For myself I have been the most satisfied with the scopes in the 200 to 300 range. I have an old Leupold Varix1 that has never failed after more thsn 20 years of use. I now have 3 more that are shooting for the same track record. I also have a VXIII that although very good just does not seem that much better than the others for the money. And last I have a Zeiss Conquest 4.5x14 that cost nearly 4 times what the others did but at least with this one I have been a bit dissapointed. It is superb in normal light being far clearer than anything elsr I own but loses it all and fades the fastest in low light. It even appears blurry although turned down to 4 and having the range set properly. Maybe I expected too much and tried to use it in the wrong situation but it only gets used for antelope now when low light is rarely an issue.

 

I'd think there might be a problem with your Conquest then. I own 20 (or more) Leupolds including two with 30mm tubes and my three 1" Conquests have better contrast in low light. The relative brightness is best in the Zeiss as well. Now, contrast and relative brightness are not all there is in low light performance, as the reticle means a great deal as well. Generally speaking, with scopes that are close to each other in performance, the scope with the more bold reticle will work best in low light. If you have a fine target reticle that might be the cause.

Sorry to hear of your displeasure with your Zeiss, but it might be worth it to have it checked out under their warranty program.

hunter25's picture
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I will give them a call to

I will give them a call to see what they say. As I have never owned a Zeiss before or even lookeed through another I had nothing to compare to. Everyone tells me they are the best in low light but I have found the opposite to be true with mine. Again it is unmatched in normal light but I would have to say it is even blurry just before it gets too dark to shoot. Not just dim but a little blurry when lookin at a target. I took it out last night just to make sure I remembered it right. And it is definately darker looking through the scope than without it at that time.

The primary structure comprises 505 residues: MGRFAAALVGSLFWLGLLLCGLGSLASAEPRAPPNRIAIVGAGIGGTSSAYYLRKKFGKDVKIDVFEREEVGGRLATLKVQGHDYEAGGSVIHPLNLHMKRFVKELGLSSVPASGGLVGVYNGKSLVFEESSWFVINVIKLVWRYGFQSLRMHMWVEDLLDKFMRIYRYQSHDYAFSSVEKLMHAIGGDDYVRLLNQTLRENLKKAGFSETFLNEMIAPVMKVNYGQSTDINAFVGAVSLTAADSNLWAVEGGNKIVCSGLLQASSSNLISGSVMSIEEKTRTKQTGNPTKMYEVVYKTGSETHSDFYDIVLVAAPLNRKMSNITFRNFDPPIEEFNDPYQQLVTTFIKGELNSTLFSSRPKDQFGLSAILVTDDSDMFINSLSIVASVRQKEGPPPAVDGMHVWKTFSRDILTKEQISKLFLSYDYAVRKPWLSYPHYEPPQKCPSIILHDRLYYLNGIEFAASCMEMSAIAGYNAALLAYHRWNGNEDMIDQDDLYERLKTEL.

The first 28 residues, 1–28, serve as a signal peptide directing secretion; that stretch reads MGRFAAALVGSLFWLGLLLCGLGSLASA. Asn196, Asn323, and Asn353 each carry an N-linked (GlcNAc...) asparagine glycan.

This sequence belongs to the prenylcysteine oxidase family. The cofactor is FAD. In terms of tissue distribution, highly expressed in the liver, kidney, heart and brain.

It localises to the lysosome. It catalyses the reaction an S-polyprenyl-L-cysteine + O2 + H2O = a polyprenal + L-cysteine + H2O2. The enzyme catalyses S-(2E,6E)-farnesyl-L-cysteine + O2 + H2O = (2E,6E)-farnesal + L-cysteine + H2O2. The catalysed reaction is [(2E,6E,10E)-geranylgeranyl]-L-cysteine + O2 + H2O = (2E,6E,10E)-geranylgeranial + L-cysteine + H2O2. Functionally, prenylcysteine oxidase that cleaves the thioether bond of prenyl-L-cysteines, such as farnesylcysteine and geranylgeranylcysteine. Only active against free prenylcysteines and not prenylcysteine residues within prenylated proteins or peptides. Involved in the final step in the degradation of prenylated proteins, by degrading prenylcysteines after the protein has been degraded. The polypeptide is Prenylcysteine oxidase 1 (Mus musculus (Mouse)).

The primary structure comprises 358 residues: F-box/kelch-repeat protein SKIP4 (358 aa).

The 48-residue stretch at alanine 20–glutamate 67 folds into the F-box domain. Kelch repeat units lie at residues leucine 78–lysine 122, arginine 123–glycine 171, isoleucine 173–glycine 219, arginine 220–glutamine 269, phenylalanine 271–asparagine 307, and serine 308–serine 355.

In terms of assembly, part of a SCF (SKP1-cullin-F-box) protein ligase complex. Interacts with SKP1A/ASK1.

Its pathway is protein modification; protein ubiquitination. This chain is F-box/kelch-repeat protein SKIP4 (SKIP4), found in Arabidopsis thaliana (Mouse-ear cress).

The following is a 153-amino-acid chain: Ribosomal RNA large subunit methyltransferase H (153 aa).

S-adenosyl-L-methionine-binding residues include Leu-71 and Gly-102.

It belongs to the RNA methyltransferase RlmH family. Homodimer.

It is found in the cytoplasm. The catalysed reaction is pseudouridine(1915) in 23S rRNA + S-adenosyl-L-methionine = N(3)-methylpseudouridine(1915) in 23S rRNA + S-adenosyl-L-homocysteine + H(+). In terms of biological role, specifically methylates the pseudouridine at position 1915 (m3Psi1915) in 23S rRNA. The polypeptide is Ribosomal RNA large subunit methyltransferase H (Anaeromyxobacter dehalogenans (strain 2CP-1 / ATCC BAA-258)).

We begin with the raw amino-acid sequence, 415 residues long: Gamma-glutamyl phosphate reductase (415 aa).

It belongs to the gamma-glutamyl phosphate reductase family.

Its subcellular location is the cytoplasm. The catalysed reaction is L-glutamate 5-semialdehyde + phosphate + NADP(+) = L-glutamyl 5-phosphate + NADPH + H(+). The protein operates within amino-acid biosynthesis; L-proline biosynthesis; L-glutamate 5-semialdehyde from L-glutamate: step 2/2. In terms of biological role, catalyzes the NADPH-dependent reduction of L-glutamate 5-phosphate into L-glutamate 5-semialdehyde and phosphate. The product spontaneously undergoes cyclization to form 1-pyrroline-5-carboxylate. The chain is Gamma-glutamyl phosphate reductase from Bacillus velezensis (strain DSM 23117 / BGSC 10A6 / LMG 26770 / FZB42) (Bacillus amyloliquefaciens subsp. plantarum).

Thanks for the input. I'll give them a call, I should have done it sooner anyway as the scope is not even quite one year old yet.

Tndeerhunter's picture
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Good Luck

Best of luck and I do hope they make it right and make you happy, most of all! Yes

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Scopes

"I once read in a gun magazine that your scope on your rifle should cost about the same as the rifle that you are putting it on. Now with that being said I have never followed it."

 

I used that approach with my most recent rifle, but went with a range finder scope.

I do think one gets what they pay for, and a scope should cost at least half of the rifle's price. After a certain point the quality can't be any better, and you're just paying for gizmo additions, but quality never goes out of style.

 

Biker

Don Fischer's picture
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I think that using the price

I think that using the price you paid for your rifle as a basis for how much you need to spend on a scope is a bit silly. I like several different power ranges of scopes my favorite is the 2 3/4x fixed power. Kind of hard to find them any more. But my last rifle I paid something like $700 for. I wouldn't pay that much for a scope let alone more. All I want is a scope that the windage and elevation works right on and that has a clear view. I said a clear view, not the best you can get, it doesn't improve much. If you get a shot at 500 yds with your 22 Earglesplitten Loudenboomer tw3o minutes before end of shooting light, you take it and drop the animal right there, you ain't gonna find it! Maybe tomorrow but not tonight. Could be you won'r even find it if it was 200 yds or closer. Very hard to mark position with landmarks, in the dark.